Insane Video Reveals The Virgin Galactic Pilots Blasting into Space

Virgin Galactic

The spaceship Unity left Earth Friday morning and then triumphantly flew back down to California’s Mojave desert.

Virgin Galactic pilots Dave Mackay and Mike Masucci flew The Virgin Galactic fifth-supersonic powered test flight — with a working passenger aboard, chief astronaut instructor Beth Moses. After taking off from a runway added to the WhiteKnightTwo “mothership,” Unity then detached at some 45,000 feet before its rocket motor ignited and the craft blasted into space.

There, at 55.85 miles above Earth, the crew viewed the black realms of space and experienced weightlessness.

The spacecraft carried more weight than it ever has before, near the loads expected if it had a full load of passengers on board, the company said.

Following the jaunt to space, VSS Unity reentered Earth’s atmosphere and safely glided down to the Virgin Galactic space port in California’s windswept Mojave desert.

In early February, two Virgin Galactic pilots were awarded astronauts wings by the U.S. Department of Transportation, after they guided the VSS Unity to just over 51 miles above Earth in December. It was the first time the company reached space.

The U.S. considers 50 miles above the ocean to be the boundary between Earth and space, though many scientific agencies and organizations use the Kármán Line — 62 miles above sea level — to define this imaginary border.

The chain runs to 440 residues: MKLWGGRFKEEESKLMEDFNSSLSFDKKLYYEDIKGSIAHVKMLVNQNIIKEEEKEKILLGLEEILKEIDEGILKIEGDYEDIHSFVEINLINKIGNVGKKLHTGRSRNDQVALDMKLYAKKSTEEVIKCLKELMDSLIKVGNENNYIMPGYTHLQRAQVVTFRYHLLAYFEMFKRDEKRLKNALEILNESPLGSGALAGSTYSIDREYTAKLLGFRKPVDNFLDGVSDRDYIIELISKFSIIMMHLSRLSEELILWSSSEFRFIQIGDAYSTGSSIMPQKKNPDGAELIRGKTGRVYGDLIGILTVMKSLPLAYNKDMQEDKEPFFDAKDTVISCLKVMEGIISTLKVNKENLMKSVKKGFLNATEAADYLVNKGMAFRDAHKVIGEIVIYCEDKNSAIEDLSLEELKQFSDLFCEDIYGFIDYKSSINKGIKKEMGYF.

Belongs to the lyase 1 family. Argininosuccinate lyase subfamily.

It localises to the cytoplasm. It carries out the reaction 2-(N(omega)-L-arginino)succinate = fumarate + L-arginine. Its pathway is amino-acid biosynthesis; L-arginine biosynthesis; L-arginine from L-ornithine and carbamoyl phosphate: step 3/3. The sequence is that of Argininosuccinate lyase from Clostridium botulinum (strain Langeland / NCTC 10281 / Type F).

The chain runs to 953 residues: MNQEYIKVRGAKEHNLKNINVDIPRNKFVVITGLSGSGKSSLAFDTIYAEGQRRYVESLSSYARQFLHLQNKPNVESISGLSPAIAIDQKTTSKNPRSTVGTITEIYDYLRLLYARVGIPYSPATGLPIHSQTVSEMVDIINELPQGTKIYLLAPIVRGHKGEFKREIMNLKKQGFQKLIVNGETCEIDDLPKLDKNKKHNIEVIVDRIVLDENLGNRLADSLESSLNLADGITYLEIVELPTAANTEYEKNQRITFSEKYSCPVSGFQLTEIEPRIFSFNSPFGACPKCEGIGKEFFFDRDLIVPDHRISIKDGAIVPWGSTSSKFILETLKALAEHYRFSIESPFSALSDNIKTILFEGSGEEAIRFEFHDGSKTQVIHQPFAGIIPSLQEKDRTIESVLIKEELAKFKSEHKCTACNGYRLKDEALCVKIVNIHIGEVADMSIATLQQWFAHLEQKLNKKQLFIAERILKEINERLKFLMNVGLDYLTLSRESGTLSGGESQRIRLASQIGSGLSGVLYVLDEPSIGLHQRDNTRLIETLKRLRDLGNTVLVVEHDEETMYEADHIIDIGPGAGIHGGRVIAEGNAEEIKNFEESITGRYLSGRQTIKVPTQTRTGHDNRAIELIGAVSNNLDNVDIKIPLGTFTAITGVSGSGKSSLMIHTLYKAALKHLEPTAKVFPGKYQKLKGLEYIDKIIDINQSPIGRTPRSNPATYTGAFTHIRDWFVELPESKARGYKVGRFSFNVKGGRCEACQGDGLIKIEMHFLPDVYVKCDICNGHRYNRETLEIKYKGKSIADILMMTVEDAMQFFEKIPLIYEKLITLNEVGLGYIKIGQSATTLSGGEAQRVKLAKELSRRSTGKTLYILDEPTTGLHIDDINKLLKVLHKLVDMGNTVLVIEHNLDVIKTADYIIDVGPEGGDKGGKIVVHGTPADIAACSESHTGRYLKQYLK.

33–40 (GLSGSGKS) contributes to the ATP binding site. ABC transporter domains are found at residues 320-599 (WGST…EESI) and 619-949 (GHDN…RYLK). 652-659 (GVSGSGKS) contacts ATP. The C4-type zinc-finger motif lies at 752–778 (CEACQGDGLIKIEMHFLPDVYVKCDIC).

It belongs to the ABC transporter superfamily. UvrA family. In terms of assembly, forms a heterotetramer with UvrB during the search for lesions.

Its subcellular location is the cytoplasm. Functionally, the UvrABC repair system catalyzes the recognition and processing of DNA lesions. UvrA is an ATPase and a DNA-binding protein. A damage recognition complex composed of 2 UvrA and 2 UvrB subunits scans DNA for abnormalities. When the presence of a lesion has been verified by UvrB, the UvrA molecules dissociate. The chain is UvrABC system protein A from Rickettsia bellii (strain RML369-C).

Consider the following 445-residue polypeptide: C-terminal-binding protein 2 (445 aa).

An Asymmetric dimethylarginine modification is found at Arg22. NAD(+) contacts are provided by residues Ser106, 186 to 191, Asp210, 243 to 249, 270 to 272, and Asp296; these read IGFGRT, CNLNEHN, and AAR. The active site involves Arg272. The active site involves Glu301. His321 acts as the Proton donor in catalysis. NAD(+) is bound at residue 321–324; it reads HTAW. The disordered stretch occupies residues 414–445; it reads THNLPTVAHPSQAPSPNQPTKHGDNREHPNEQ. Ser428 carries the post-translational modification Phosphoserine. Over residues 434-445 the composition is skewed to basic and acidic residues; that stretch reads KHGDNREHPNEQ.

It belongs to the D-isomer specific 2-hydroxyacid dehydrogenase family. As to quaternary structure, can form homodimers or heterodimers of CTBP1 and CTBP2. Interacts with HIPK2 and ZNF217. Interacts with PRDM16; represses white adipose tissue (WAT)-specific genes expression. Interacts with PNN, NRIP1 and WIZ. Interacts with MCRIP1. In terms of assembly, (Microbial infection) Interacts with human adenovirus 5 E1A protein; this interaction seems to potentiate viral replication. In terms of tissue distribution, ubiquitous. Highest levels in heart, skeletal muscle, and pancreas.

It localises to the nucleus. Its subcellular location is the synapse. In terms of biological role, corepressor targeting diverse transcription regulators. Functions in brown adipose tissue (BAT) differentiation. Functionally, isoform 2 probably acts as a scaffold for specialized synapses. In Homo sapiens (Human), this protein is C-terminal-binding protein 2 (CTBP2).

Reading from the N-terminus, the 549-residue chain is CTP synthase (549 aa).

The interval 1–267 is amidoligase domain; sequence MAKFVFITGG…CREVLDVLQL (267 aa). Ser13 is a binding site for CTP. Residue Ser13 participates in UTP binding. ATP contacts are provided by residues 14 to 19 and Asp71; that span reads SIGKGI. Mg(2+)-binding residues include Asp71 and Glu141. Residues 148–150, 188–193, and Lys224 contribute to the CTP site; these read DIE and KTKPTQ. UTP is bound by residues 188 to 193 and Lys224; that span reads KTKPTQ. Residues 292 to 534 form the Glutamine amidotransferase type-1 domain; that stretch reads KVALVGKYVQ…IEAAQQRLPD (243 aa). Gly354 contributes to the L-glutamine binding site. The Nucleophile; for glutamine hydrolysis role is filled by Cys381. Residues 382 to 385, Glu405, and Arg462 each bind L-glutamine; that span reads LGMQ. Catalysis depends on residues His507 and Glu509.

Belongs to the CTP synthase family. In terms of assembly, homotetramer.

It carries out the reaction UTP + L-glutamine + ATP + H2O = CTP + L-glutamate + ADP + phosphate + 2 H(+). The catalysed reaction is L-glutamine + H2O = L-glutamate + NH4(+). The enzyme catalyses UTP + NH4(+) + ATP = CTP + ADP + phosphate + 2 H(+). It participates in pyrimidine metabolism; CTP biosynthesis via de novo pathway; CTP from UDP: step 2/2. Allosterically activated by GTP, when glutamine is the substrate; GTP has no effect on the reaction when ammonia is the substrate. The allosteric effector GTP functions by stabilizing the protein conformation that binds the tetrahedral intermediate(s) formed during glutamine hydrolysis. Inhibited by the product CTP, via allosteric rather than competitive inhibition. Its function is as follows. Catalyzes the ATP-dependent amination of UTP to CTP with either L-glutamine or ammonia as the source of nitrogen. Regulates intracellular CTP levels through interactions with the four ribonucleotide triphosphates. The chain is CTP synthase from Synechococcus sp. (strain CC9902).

Virgin Galactic

The boundary, then, is fuzzy. But Virgin Galactic’s footage surely shows an outer space experience. The company’s CEO, billionaire Richard Branson, said he plans to fly to space aboard Unity by this summer.

If the company’s keep on test flights all prove victorious, customers will pay $250,000 for a trip to space, which from takeoff to landing will last about 90 minutes. Passengers will experience a few minutes of weightless before the spacecraft begins its descent.

Although space tourism is still in its developing stages, Virgin Galactic has formidable competition. Blue Origin, owned by billionaire Jeff Bezos, plans to begin test flights with people aboard its New Shepard spacecraft later this year, Bezos told SpaceNews. Bezos also said New Shepard will fly above the Kármán Line, just as it already has without humans aboard.

There’s another big contrast between the two space tourism companies. Blue Origin clients will blast off into space on a rocket, whereas Virgin Galactic passengers will take off and land on a California runway.

Loading...

Leave a Reply